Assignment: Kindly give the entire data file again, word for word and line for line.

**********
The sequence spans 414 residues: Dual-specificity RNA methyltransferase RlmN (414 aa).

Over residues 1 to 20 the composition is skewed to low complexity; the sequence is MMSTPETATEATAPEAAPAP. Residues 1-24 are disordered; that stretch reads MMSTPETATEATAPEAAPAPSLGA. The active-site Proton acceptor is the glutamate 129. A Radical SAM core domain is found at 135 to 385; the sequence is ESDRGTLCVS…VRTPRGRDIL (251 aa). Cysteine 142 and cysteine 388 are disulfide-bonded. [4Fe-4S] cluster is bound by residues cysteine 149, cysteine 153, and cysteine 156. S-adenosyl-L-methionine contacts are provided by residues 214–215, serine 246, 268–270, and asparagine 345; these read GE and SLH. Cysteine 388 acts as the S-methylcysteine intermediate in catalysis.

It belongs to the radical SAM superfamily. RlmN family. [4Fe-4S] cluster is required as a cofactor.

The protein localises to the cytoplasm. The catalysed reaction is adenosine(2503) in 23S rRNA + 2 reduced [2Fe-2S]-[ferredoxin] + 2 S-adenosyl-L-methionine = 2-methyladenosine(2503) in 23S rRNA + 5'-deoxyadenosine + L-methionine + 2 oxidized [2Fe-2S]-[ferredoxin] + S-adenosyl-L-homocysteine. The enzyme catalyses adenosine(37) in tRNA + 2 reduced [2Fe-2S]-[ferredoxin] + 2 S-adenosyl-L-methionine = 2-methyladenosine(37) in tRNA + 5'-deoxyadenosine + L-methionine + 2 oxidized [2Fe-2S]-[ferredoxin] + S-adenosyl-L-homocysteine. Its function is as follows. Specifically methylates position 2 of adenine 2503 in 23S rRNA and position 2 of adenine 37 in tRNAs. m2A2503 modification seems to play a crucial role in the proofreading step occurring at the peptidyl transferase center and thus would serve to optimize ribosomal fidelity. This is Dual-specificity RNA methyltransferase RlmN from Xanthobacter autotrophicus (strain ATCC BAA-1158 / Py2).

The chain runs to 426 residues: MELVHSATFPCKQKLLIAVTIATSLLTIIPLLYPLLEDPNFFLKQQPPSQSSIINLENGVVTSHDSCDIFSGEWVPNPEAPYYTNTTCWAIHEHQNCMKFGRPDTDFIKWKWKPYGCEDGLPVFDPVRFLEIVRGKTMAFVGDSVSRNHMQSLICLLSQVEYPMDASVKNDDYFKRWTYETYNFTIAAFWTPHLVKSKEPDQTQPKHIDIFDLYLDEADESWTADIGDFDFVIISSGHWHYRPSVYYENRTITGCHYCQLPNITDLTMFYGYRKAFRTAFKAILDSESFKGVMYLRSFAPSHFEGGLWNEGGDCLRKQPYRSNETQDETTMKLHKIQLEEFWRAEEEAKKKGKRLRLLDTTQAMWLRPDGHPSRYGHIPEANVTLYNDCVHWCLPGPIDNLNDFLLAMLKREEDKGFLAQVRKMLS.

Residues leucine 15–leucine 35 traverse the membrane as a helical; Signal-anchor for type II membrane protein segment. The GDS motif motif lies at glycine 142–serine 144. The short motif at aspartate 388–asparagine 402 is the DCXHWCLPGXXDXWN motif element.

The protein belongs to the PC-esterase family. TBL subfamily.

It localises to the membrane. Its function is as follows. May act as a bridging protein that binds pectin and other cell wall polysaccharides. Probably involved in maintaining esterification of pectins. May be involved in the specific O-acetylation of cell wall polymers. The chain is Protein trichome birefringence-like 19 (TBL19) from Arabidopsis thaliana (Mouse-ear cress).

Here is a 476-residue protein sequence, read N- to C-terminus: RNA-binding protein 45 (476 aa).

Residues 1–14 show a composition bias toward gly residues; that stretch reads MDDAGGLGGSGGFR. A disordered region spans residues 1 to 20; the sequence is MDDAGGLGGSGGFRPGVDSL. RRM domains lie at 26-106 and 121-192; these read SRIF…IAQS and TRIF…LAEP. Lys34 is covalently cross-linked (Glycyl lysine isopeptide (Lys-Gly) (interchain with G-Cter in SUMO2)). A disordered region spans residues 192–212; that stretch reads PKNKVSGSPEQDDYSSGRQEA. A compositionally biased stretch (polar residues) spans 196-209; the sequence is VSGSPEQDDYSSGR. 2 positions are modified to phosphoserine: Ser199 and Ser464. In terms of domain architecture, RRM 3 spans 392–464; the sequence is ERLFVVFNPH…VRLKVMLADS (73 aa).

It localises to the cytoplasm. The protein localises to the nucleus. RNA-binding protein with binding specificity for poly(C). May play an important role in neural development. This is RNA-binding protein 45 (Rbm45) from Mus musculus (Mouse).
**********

The sequence spans 414 residues: Dual-specificity RNA methyltransferase RlmN (414 aa).

Over residues 1 to 20 the composition is skewed to low complexity; the sequence is MMSTPETATEATAPEAAPAP. Residues 1-24 are disordered; that stretch reads MMSTPETATEATAPEAAPAPSLGA. The active-site Proton acceptor is the glutamate 129. A Radical SAM core domain is found at 135 to 385; the sequence is ESDRGTLCVS…VRTPRGRDIL (251 aa). Cysteine 142 and cysteine 388 are disulfide-bonded. [4Fe-4S] cluster is bound by residues cysteine 149, cysteine 153, and cysteine 156. S-adenosyl-L-methionine contacts are provided by residues 214–215, serine 246, 268–270, and asparagine 345; these read GE and SLH. Cysteine 388 acts as the S-methylcysteine intermediate in catalysis.

It belongs to the radical SAM superfamily. RlmN family. [4Fe-4S] cluster is required as a cofactor.

The protein localises to the cytoplasm. The catalysed reaction is adenosine(2503) in 23S rRNA + 2 reduced [2Fe-2S]-[ferredoxin] + 2 S-adenosyl-L-methionine = 2-methyladenosine(2503) in 23S rRNA + 5'-deoxyadenosine + L-methionine + 2 oxidized [2Fe-2S]-[ferredoxin] + S-adenosyl-L-homocysteine. The enzyme catalyses adenosine(37) in tRNA + 2 reduced [2Fe-2S]-[ferredoxin] + 2 S-adenosyl-L-methionine = 2-methyladenosine(37) in tRNA + 5'-deoxyadenosine + L-methionine + 2 oxidized [2Fe-2S]-[ferredoxin] + S-adenosyl-L-homocysteine. Its function is as follows. Specifically methylates position 2 of adenine 2503 in 23S rRNA and position 2 of adenine 37 in tRNAs. m2A2503 modification seems to play a crucial role in the proofreading step occurring at the peptidyl transferase center and thus would serve to optimize ribosomal fidelity. This is Dual-specificity RNA methyltransferase RlmN from Xanthobacter autotrophicus (strain ATCC BAA-1158 / Py2).

The chain runs to 426 residues: MELVHSATFPCKQKLLIAVTIATSLLTIIPLLYPLLEDPNFFLKQQPPSQSSIINLENGVVTSHDSCDIFSGEWVPNPEAPYYTNTTCWAIHEHQNCMKFGRPDTDFIKWKWKPYGCEDGLPVFDPVRFLEIVRGKTMAFVGDSVSRNHMQSLICLLSQVEYPMDASVKNDDYFKRWTYETYNFTIAAFWTPHLVKSKEPDQTQPKHIDIFDLYLDEADESWTADIGDFDFVIISSGHWHYRPSVYYENRTITGCHYCQLPNITDLTMFYGYRKAFRTAFKAILDSESFKGVMYLRSFAPSHFEGGLWNEGGDCLRKQPYRSNETQDETTMKLHKIQLEEFWRAEEEAKKKGKRLRLLDTTQAMWLRPDGHPSRYGHIPEANVTLYNDCVHWCLPGPIDNLNDFLLAMLKREEDKGFLAQVRKMLS.

Residues leucine 15–leucine 35 traverse the membrane as a helical; Signal-anchor for type II membrane protein segment. The GDS motif motif lies at glycine 142–serine 144. The short motif at aspartate 388–asparagine 402 is the DCXHWCLPGXXDXWN motif element.

The protein belongs to the PC-esterase family. TBL subfamily.

It localises to the membrane. Its function is as follows. May act as a bridging protein that binds pectin and other cell wall polysaccharides. Probably involved in maintaining esterification of pectins. May be involved in the specific O-acetylation of cell wall polymers. The chain is Protein trichome birefringence-like 19 (TBL19) from Arabidopsis thaliana (Mouse-ear cress).

Here is a 476-residue protein sequence, read N- to C-terminus: RNA-binding protein 45 (476 aa).

Residues 1–14 show a composition bias toward gly residues; that stretch reads MDDAGGLGGSGGFR. A disordered region spans residues 1 to 20; the sequence is MDDAGGLGGSGGFRPGVDSL. RRM domains lie at 26-106 and 121-192; these read SRIF…IAQS and TRIF…LAEP. Lys34 is covalently cross-linked (Glycyl lysine isopeptide (Lys-Gly) (interchain with G-Cter in SUMO2)). A disordered region spans residues 192–212; that stretch reads PKNKVSGSPEQDDYSSGRQEA. A compositionally biased stretch (polar residues) spans 196-209; the sequence is VSGSPEQDDYSSGR. 2 positions are modified to phosphoserine: Ser199 and Ser464. In terms of domain architecture, RRM 3 spans 392–464; the sequence is ERLFVVFNPH…VRLKVMLADS (73 aa).

It localises to the cytoplasm. The protein localises to the nucleus. RNA-binding protein with binding specificity for poly(C). May play an important role in neural development. This is RNA-binding protein 45 (Rbm45) from Mus musculus (Mouse).